If a drug user overdoses on an opioid such as fentanyl or heroine in a town where there is no urgent care facility – do they stand a chance of surviving?
A number of years ago, the answer to that question may have been no. However, following a recent provincial initiative to make the opioid overdose prevention drug, known as Naloxone, available at pharmacies in rural locations opioid users facing an overdose may now have a larger time window to gain access to emergency services.
The take home Naloxone kits, which can be obtained at both Shopper’s Drug Marts in Sylvan Lake, are available with a prescription from a pharmacist or doctor and act on the body’s central nervous system by stopping the receptors in your brain from being able to absorb anymore opioids. Opioids can include drugs such Fentanyl, heroine or Oxycotin.
The provincial government in partnership with Alberta Health Services (AHS) saw the need to address rising rates in Fentanyl deaths following staggering statistics released by AHS. 2016 saw fentanyl related overdoses in Alberta jump to 104 in 2014 to 272 in 2015. 35 of the reported incidents were in the AHS Central Zone, which Sylvan Lake is located in.
The take home Naloxone kits were first made available in urban centres and have proved to be successful in areas such as Red Deer.
Executive Director of the Central Alberta AIDS Network Society (CAANS), Jennifer Vanderschaege stated they have handed out 247 Naloxone kits since the programs start date in July of 2015 with multiple people have reported successful overdose prevention back to the organization. To date they have counted 64 lives saved by Naloxone.
The free kits have since been made available in rural locations through pharmacies and include two doses of the overdose prevention drug,syringes and various other items that are needed when administering.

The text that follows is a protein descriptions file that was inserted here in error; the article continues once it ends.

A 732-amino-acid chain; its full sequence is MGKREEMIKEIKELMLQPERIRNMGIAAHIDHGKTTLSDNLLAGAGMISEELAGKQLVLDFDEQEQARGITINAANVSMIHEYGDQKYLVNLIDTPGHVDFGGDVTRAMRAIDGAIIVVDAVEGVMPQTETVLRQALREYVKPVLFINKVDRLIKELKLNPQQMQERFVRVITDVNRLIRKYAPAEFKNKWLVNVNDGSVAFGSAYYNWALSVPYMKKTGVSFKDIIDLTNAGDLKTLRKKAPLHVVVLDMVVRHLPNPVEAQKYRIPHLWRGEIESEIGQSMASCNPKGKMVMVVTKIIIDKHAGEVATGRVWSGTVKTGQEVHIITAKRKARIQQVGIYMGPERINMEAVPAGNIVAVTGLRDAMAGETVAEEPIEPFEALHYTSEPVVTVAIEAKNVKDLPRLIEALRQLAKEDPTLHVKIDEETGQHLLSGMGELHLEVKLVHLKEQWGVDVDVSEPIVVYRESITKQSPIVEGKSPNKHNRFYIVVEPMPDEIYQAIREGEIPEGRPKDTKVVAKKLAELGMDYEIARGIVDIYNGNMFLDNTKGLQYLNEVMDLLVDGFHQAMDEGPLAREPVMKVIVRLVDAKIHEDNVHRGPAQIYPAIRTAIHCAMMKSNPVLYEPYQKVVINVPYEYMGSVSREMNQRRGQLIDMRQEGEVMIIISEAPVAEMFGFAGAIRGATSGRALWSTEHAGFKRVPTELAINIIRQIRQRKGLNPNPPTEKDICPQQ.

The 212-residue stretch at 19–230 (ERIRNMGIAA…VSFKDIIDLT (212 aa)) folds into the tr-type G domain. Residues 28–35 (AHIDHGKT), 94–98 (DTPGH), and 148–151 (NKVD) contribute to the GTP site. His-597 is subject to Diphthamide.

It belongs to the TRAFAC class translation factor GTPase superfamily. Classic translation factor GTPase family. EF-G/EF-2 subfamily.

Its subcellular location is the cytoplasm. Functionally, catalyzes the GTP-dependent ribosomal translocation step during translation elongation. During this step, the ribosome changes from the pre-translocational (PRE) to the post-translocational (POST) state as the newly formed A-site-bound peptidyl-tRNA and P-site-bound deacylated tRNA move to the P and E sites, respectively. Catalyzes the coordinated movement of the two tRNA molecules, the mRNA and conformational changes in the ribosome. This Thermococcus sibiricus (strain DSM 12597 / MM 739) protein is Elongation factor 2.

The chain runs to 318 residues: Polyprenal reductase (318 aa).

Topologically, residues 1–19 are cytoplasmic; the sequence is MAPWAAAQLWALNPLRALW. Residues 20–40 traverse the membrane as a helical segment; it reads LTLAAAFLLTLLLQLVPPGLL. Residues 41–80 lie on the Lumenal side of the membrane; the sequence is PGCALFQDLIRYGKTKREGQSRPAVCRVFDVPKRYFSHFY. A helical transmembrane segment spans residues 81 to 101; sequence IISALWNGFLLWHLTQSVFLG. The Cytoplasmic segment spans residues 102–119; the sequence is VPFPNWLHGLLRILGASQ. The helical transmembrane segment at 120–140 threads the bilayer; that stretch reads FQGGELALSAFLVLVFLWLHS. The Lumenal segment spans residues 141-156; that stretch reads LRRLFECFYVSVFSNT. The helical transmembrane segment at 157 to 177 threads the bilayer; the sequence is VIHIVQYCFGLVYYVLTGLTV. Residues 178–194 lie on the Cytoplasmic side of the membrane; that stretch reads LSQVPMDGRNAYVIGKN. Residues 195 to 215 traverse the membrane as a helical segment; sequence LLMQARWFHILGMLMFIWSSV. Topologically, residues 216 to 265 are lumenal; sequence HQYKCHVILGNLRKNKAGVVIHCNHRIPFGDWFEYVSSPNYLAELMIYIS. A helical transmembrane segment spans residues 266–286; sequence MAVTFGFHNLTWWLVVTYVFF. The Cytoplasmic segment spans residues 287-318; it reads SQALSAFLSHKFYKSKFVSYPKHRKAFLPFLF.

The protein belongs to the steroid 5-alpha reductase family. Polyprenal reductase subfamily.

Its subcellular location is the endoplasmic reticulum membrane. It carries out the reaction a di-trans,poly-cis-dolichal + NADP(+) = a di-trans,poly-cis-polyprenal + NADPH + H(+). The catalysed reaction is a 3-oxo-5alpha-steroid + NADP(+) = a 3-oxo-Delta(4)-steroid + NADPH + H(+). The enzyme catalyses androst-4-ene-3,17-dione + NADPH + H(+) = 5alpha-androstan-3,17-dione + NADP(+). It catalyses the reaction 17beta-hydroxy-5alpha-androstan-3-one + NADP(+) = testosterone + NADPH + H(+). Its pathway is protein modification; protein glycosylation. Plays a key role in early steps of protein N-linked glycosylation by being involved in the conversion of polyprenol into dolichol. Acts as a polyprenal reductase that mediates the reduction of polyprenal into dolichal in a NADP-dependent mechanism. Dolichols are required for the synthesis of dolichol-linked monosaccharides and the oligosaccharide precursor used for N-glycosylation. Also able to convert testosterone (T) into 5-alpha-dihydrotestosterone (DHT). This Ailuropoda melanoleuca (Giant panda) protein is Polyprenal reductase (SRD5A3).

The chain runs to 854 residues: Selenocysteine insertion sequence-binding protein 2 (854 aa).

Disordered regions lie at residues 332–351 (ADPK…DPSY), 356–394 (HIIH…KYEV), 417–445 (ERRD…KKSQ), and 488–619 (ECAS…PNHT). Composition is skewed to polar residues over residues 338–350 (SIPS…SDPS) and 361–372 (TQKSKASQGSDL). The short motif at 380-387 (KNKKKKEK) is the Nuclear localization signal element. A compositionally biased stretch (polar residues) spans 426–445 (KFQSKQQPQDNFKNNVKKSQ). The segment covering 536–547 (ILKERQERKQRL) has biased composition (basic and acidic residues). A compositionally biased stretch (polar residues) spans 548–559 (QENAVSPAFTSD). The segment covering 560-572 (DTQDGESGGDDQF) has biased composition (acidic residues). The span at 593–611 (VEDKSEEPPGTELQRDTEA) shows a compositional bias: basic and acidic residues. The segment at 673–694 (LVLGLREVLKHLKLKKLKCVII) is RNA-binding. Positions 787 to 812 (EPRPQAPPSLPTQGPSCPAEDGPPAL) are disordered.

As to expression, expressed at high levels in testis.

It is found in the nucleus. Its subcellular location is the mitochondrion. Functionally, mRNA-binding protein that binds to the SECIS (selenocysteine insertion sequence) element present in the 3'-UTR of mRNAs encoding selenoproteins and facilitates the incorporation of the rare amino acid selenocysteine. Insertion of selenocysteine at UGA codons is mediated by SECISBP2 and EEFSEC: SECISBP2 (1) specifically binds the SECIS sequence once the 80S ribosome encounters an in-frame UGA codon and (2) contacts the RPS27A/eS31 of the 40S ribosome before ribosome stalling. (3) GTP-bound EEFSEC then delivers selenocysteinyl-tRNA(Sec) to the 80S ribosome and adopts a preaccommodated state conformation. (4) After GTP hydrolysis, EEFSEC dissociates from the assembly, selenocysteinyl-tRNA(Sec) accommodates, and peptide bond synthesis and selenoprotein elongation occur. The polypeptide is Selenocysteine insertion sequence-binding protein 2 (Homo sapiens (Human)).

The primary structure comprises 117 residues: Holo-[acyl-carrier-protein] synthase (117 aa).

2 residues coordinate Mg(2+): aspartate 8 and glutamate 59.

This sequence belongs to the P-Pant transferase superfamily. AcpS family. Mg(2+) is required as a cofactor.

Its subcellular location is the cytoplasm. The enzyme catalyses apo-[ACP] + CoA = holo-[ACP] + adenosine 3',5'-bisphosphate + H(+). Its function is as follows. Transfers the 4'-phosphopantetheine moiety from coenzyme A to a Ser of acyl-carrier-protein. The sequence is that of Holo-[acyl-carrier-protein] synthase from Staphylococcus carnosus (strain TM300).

Todd Prochnau, pharmacist and owner of both Shopper’s Drug Marts in Sylvan Lake where the kits are available, said they have not yet handed any out in Sylvan Lake, but believe they are a valuable tool considering the urgent care situation.
“If someone comes upon some one who overdoses and they are five minutes from the hospital then they have a much better chance of surviving than if they are 30 minutes or an hour,” explained Prochnau. “That’s where the Naloxone kit can bridge that gap – if someone is an hour from the hospital, that Naloxone kit can buy them the time and that’s why they are so important in rural Alberta.”
Pharmacies have to opt into the take home Naloxone project, with Prochnau having to take a course as the owner of a pharmacy, in order to be an authorized carrier with all of the pharmacists employed at Shopper’s in Sylvan Lake also having been required to take a course in order to prescribe Naloxone.
“For me it was an easy decision,” said Prochnau on the decision to carry the kits. “The take home Naloxone kits are really all about harm reduction – ultimately, we know people are using fentanyl and other opioids and putting themselves at risk for overdose so having these tools available in pharmacies could potentially be life saving if they use it and they have it when they find themselves in that type of situation.”
Both Vanderschaege and Prochnau emphasized the most important factor with Naloxone is to never use drugs alone. If some one is overdosing on an opioid they will likely be unconscious, therefore in order for Naloxone to be administered the person they are with must inject them.
If some one is not overdosing and they receive a dose of Naloxone there are no negative side affects and the over dose prevention tool can’t be used to get high.
Currently Naloxone can be prescribed to a person who admits to being a opioid user, versus a concerned loved one, friend or family member having it on hand in case they see their loved one overdosing. Prochnau added he would like to see this factor change as it is often the user’s loved ones who would like to have the overdose prevention tool on hand and be trained to use it.